After nearly 18 months in prison for a cartoon depicting politicians as animals, Iranian artist and activist Atena Farghadani will reportedly be released sometime next month. She had been sentenced to 12 years and 9 months, but according to her lawyer the sentence has just been reduced on appeal.
Details in English are still sparse, but the welcome news comes via Cartoonists Rights Network International Deputy Director Nik Kowsar, who says:
Ms. Farghadani has been acquitted from charges of undermining national security, and her three year imprisonment for insulting the Supreme Leader has been suspended for four years.
The 9 month sentence of insulting the President, Members of Parliament and the guards of ward 2-A of Evin prison has changed to a monetary fine (not yet determined). The 18 months prison for ‘propaganda against the regime’ has been confirmed by the Appeals Court.
I have not been able to talk to Atena’s father yet, but I thanked her lawyer, Mohammad Moghimi, on CRNI’s behalf for his great work and devotion.
Farghadani was first arrested in August 2014 for her cartoon mocking Members of Parliament as they debated a bill to ban voluntary sterilization procedures such as vasectomies and tubal ligations in an effort to reverse Iran’s falling birthrate. But even before her arrest, she was already well-known to the government for her fearless advocacy on behalf of political prisoners, Baha’i minorities, and the families of protesters killed after the country’s presidential election in 2009.
When Farghadani was released on bail while awaiting trial, she promptly uploaded a video to YouTube detailing abuses she suffered in prison including beatings, strip searches, and non-stop interrogations. She was rearrested in January 2015 and finally received the draconian sentence after a perfunctory jury-less trial in late May. Last year, she was honored with the 2015 Courage in Editorial Cartooning Award from CRNI.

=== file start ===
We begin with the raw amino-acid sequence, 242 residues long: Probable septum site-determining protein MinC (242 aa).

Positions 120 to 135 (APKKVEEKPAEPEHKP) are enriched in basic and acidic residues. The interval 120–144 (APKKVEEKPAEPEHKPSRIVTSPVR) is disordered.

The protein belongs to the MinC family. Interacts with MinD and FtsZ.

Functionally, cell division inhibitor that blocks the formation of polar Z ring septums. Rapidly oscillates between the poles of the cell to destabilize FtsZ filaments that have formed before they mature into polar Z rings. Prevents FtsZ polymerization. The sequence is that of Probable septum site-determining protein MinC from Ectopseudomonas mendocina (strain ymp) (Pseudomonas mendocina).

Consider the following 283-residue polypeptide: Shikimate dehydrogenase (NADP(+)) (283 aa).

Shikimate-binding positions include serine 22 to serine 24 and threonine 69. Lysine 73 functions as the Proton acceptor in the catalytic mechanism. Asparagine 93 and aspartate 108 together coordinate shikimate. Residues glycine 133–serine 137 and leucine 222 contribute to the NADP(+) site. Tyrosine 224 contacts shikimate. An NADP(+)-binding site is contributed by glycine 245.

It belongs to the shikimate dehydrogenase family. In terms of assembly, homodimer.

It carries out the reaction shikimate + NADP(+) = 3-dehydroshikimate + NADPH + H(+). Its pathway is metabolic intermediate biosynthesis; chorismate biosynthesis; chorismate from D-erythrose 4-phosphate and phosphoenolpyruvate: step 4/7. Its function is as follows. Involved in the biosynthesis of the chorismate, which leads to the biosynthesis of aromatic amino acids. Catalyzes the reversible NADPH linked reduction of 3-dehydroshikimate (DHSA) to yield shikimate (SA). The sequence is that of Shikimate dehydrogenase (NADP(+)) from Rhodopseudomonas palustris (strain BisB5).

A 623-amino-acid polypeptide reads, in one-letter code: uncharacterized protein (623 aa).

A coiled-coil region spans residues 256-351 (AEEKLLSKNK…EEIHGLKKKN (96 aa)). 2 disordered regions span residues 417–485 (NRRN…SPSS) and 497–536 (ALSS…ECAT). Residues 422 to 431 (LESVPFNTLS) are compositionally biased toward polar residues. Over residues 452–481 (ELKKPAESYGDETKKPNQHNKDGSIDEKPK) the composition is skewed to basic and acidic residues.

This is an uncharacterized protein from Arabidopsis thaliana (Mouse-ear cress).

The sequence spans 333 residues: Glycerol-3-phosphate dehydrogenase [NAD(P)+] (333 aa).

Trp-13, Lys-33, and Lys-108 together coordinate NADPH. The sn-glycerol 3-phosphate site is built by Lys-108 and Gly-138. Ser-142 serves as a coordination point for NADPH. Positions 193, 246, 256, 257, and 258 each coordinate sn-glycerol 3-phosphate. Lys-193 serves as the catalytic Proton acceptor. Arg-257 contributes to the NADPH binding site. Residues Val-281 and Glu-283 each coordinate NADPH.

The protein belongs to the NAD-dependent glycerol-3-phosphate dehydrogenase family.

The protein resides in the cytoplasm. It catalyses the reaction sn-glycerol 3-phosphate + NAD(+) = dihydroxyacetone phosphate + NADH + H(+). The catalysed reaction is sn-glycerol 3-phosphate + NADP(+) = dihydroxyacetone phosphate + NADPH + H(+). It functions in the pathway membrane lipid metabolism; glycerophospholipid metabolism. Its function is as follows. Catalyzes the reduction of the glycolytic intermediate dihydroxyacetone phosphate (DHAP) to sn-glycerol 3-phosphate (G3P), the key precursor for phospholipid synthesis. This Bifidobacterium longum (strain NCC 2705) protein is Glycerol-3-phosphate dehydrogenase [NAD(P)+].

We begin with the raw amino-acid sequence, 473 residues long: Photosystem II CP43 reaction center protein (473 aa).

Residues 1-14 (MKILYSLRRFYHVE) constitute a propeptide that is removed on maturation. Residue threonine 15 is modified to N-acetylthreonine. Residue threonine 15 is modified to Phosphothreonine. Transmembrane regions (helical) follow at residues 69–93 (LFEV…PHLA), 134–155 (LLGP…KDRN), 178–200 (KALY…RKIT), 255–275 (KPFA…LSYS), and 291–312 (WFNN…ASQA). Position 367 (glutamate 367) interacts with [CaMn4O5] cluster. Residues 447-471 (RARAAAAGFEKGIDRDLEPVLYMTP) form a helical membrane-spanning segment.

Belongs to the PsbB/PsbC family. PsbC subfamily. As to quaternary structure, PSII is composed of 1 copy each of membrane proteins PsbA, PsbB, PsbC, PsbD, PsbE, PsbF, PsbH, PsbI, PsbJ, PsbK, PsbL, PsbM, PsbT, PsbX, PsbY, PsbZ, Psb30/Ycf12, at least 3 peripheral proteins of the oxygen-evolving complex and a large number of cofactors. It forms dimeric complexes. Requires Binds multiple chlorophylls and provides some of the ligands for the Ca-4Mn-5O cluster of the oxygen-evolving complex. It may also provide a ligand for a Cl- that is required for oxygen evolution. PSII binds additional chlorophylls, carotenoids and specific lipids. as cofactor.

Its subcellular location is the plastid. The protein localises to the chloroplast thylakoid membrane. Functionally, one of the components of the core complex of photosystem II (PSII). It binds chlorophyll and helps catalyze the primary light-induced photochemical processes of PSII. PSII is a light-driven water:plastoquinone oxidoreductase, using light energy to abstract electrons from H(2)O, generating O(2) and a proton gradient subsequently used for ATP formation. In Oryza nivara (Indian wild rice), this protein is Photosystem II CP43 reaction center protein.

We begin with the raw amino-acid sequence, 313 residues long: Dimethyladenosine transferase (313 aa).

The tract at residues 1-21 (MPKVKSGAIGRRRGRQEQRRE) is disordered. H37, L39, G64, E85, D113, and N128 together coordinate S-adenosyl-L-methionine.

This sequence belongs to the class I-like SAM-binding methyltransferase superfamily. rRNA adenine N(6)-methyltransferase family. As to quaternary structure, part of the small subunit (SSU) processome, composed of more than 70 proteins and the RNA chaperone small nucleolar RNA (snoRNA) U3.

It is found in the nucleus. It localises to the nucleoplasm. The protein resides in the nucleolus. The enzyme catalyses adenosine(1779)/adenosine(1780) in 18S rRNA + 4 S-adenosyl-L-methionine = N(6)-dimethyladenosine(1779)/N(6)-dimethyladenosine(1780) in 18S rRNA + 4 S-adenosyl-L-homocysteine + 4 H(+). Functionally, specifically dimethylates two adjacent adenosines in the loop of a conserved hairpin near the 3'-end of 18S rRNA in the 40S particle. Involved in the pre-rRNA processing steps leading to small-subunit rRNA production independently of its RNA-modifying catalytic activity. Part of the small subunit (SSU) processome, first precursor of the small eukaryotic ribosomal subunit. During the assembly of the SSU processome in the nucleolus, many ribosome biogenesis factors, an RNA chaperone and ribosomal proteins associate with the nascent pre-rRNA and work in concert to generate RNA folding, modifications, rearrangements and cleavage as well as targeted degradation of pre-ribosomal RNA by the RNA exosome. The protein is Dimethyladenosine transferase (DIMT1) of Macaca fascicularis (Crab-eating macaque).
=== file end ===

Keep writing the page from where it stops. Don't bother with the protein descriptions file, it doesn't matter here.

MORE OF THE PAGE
Also last year, Farghadani was additionally charged with “non-adultery illegitimate relations” for shaking her lawyer’s hand in prison. Contact between unrelated members of the opposite sex is technically illegal in Iran, but rarely prosecuted. Moghimi was also charged, and both parties could have received sentences of up to 99 lashes if convicted. Both were acquitted in January 2016, but in the course of the investigation Farghadani was involuntarily subjected to virginity and pregnancy tests. The specious virginity test is carried out by physically checking for the presence of a hymen, and is recognized by the World Health Organization as a form of sexual violence.
The forced exams were originally reported by Farghadani herself in a note to her family from prison, but the Iranian government confirmed that they did take place in a United Nations report released last week. Ironically, authorities claimed that the tests were necessary to disprove “allegations of sexual assault against her on some websites.”
While we are of course greatly relieved to hear that Farghadani’s prison ordeal may be coming to an end, as CRNI notes on Twitter this is not the time to be complacent. Iran’s capricious judicial system could still have some tricks up its sleeve, so advocates around the world must continue to let authorities know we’re still watching. By this time next month, hopefully we’ll be celebrating her release!
Contributing Editor Maren Williams is a reference librarian who enjoys free speech and rescue dogs.